Thereafter she and the children were detained within the Navy camp premises in Trincomalee.Likewise LTTE political wing chief Suppiah Paramu Thamilselvan’s widow and children were detained at the Army cantonment in Panagoda.

Subsequently Thamilselvan’s family was given a restricted release. The family is now living in a Colombo suburb subject to certain conditions. Similarly Soosai’s family also was given a restricted release. The family is now living in Trincomalee subject to certain restrictions.

Recently Chamara Lakshan Kumara interviewed Satyadevi for “The Nation” English Weekly published in Colombo. Satyadevi recounted some of her experiences as answers in that interview

I am reproducing the interview on my blog with due acknowledgement to “The Nation”

Here it is Friends-DBS Jeyaraj

Satyadevi .S -pic: courtesy of:

Soosai’s wife recalls drama in the high seas

By Chamara Lakshan Kumara

The LTTE boss Velupillai Prabhakaran once bragged that the next Eelam war would be fought on the high seas. His braggadocio emanated from the fact that the so-called Sea Tigers with their varied vessels and craft had become a menace to the Navy in the north and east. The Sea Tiger leader Soosai was killed in the final battle against the LTTE and his wife Sathyadevi with her two children were leaving the Nandikadal area with some kinsfolk in a boat her husband had provided for them to flee. In an exclusive interview with The Nation she relives those challenging days and her present life in protective custody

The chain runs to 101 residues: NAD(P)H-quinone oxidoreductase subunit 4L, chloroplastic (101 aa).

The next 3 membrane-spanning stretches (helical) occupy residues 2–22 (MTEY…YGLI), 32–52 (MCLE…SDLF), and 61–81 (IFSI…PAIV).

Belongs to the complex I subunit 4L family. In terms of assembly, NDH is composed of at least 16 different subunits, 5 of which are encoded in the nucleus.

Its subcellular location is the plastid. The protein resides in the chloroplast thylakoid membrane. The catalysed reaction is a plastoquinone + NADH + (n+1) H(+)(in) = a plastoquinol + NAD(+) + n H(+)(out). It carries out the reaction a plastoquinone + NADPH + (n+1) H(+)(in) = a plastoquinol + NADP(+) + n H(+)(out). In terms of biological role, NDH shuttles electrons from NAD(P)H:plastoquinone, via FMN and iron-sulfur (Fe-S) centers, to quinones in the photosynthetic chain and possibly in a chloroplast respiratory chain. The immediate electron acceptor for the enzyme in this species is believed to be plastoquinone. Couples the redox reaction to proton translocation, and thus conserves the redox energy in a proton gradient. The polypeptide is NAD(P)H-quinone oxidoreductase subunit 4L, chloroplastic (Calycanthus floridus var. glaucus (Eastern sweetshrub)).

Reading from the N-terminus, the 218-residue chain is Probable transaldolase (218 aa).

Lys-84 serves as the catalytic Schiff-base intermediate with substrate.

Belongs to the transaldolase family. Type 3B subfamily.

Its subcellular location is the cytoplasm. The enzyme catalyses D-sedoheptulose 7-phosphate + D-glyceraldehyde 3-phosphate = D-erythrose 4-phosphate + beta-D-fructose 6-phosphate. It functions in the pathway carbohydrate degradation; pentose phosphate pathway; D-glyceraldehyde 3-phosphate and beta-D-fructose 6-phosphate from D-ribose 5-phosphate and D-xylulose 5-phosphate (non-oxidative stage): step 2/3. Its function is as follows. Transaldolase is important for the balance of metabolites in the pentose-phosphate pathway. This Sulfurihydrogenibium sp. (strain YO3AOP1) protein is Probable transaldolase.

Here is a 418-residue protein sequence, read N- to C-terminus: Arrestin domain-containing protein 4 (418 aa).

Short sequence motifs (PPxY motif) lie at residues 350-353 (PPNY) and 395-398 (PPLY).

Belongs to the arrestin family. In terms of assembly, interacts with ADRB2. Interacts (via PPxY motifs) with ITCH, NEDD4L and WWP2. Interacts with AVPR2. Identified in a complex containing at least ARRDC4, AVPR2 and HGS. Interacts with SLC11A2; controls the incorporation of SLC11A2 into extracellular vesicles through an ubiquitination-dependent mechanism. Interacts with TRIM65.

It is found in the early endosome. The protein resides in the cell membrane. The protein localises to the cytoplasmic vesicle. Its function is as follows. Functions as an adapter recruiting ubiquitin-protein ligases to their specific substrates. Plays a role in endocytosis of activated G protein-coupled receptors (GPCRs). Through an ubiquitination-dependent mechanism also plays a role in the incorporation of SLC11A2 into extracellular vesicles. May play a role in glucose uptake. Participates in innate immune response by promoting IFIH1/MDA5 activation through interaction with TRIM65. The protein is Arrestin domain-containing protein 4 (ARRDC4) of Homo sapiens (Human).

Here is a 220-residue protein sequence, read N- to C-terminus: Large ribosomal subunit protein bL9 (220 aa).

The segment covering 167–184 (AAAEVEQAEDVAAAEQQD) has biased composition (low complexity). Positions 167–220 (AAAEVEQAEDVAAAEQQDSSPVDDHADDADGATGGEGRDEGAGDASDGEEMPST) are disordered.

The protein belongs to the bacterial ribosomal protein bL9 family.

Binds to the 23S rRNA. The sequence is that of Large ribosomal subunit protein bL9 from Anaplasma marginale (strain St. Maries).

Q: Tell us how you met your husband Soosai for the first time?

Soosai was a friend of my older brother Shanker who worked with the LTTE. He used to visit our home at that time. He was the first cadre to sacrifice his life for the LTTE in 1982. Even after my brother’s death, Soosai used to visit our home. I began to like him. He was very helpful to the needy and did not hesitate to help those in need. His good qualities impressed me and we became intimate. When we decided to get married my parents did not agree to it as he was working for the LTTE. At that time he was a local leader of the Vadmarachchi area. Anyhow we got married and soon after that he was made the leader of the Sea Tigers.